To folks who say that the “Change the Name…Change the Mascot” movement is an overreaction to a harmless term, that it is politically-correct speech gone amuck, I ask:
Would the Jewish community and leaders support a team named “Kikes?” Would the Italian-American community and leaders support a team named “Wops?” Would the Mexican American community and leaders support a team named “Wetbacks?” Would the Irish-American community and leaders support a team named “Micks?” Would the Polish-American community and leaders support a team named “Polacks?” Would the African American community and leaders support a team named “Coons?” Would the Asian-American community and leaders support a team named “Gooks?” I doubt it. These are insulting, racist epithets—exact counterparts to “Redskins.”
“Change the Name…Change the Mascot” is a civil-rights issue grounded in the principle of self-determination, no different from the Mexican American/Chicano community’s 1970s fight against the use of the “Frito Bandito” stereotype to sell corn chips.
Snyder makes money off of his racism…
Just as the “Frito Bandito” stereotype was used to make profits, so is the Redskins slur. Professional “sports” are a business, whose sole purpose is to make money. Of all the major sports, NFL teams are the most profitable, and according to Forbes Magazine, of the 32 teams in the NFL, Washington is the third most profitable (after the Dallas Cowboys and the New England Patriots), with annual revenues of $395 Million (as of August, 2014).
Stopping the use of the “Frito Bandito” stereotype did not hurt the company using the stereotype, which has continued to be profitable. So will the Washington NFL franchise should its owner drop the Redskins slur. After all, the team logo and name do not score touchdowns or make sacks. The players, who make the team, do this. Nor will the logo-name attract people to the almost-criminally over-priced concession stands—fans will be thirsty and hungry, no matter any team logo or name.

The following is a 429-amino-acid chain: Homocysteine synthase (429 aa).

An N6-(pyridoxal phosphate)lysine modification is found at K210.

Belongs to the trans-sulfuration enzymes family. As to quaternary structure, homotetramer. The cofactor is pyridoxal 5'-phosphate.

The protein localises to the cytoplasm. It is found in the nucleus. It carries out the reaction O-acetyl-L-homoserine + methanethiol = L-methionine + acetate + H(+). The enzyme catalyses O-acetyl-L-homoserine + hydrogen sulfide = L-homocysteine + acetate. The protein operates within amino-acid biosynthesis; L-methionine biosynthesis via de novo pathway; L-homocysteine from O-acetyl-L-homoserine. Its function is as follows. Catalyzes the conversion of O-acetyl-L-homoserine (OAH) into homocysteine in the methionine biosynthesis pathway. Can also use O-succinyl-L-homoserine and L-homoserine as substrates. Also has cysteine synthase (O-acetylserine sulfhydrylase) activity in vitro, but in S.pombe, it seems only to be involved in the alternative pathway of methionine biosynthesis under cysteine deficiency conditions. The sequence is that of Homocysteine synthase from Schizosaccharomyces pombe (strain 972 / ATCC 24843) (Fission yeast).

The Washington team folks claim that the team was named to honor supposedly Native American coach William “Lone Star” Dietz. Recent research, however, suggests that Dietz may not have been Native American at all. And, a newspaper clipping from the era quotes George Preston Marshall, the team owner who changed the name to “the Redskins” in 1933, as saying he did not name the team to honor Dietz.
But even if one concedes that the team name was not meant as a slur when it was first introduced, the fact is that language evolves as society and its people and sensibilities change. Word meanings change with time. So, whatever it might have once meant, “Redskins” is now a racial slur, and as such has no place in our lexicon. Change the Name…Change the Mascot. c/s
Copyright 2014 by Salomon Baldenegro. To contact Salomon write: firstname.lastname@example.org